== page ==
Not too bookish.

I thought that this was a disturbing piece of information that I discovered via the Powell’s Books blog: Big city left with no bookstore. The story is that Barnes & Noble closed the B. Dalton’s Bookstore (B. Dalton’s? Seriously? I had no idea that those stores still existed) that was in a mall in Laredo, Texas. The trouble is, this Dalton’s was the only bookstore remaining in Laredo! It seems a bit strange to me, of course. I live outside a town of about 7,000 people which has a bookstore, and I work in a town of 8,000 people (though, admittedly the population probably doubles during the day due to it being the state capital) that has at least 4 bookstores that I am aware of. So imagining a place of 250,000 people not having a bookstore (in fact, seemingly it is about 150 miles now for them to go to the nearest bookstore) is a bit hard to do.

Even though everything is reporting that it was the only bookstore in town, I can’t help but imagine that there must be at least a few used bookstores there. Doesn’t every place have some old feller sitting behind a counter selling musty old hardcovers? Anyway, it is disturbing for a number of reasons. It implies, of course, that there is scarily little interest in books in Laredo, also that there is little interest there in supporting local businesses (as I imagine that thousands of people in Laredo probably buy books, they just do it online). While those are both sad, I think that this part of the story is the most disturbing:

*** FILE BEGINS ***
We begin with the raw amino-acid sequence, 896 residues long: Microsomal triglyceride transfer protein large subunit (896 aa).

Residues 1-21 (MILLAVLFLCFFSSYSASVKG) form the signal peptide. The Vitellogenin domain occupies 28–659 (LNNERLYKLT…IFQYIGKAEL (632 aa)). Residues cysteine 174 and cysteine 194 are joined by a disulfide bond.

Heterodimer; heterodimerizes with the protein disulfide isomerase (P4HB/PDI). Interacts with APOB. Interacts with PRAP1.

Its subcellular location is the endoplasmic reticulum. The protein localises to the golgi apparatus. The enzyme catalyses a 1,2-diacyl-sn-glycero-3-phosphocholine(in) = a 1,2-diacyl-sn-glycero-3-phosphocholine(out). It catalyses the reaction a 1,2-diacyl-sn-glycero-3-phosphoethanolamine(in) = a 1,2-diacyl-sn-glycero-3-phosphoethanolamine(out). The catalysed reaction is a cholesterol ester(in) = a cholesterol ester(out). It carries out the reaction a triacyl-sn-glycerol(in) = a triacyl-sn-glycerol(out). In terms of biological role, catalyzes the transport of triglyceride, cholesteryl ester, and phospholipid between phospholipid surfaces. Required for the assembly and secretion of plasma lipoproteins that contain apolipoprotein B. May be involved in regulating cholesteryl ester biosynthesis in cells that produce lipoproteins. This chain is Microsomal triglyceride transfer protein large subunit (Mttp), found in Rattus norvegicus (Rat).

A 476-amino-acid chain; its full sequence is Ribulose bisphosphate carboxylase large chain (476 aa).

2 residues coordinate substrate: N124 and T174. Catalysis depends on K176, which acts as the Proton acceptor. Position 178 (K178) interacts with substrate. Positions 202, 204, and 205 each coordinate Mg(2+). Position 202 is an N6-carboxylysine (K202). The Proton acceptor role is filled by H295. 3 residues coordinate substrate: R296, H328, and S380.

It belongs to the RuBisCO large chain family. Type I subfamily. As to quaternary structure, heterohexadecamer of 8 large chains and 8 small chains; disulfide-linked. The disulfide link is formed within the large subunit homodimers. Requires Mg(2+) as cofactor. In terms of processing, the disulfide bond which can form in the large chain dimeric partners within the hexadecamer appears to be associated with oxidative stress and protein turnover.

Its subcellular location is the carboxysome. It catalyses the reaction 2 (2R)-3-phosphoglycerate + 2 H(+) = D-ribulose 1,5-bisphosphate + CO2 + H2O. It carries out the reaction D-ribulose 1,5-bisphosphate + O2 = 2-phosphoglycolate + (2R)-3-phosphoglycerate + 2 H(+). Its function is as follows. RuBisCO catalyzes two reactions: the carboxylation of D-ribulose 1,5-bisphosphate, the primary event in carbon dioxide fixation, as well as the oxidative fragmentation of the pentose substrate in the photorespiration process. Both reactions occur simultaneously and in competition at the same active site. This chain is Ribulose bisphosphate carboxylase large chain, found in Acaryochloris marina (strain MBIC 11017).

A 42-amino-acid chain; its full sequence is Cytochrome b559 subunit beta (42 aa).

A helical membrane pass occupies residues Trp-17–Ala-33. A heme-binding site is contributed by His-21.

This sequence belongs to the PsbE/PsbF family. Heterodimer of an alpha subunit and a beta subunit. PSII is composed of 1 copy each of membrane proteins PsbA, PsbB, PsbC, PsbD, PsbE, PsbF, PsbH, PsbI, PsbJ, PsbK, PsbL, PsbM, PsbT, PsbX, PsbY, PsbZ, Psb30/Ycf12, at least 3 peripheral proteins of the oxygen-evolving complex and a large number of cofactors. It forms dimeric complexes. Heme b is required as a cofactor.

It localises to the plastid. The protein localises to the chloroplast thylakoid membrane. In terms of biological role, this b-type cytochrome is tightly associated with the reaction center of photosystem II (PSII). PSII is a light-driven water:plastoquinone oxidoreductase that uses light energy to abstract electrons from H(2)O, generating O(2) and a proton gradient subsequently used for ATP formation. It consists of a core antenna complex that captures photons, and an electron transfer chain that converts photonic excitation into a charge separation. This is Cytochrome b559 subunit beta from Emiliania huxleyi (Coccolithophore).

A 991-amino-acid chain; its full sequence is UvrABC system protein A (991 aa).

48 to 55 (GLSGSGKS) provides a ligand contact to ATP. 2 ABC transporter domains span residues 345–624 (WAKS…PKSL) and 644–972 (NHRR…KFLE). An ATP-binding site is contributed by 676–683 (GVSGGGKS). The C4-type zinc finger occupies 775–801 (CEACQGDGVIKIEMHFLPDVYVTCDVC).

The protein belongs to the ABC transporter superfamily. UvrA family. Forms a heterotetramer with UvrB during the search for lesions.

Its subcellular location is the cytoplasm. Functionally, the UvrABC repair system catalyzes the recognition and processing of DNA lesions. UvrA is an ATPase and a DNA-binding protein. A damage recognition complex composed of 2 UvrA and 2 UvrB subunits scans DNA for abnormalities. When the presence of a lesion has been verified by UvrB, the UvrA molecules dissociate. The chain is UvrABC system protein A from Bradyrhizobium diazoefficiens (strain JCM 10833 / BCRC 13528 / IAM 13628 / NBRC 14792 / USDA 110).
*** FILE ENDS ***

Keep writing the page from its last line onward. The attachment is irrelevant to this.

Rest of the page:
Barnes & Noble says it closed the Laredo store as part of an overall strategy to shut down the chain of mall-based bookstores. Even though the Laredo store was profitable, the overall chain was losing money, according to company officials.

So Laredo lost its bookstore, not because the population didn’t support the store by buying enough books to keep the store profitable, but because the store didn’t fit into the “strategy” of the multi-national chain that owned it. Talk about being at the mercy of corporations. You’d think that if it had a profitable customer base, the company could at least have remodeled it and reopened it as a Barnes & Noble.

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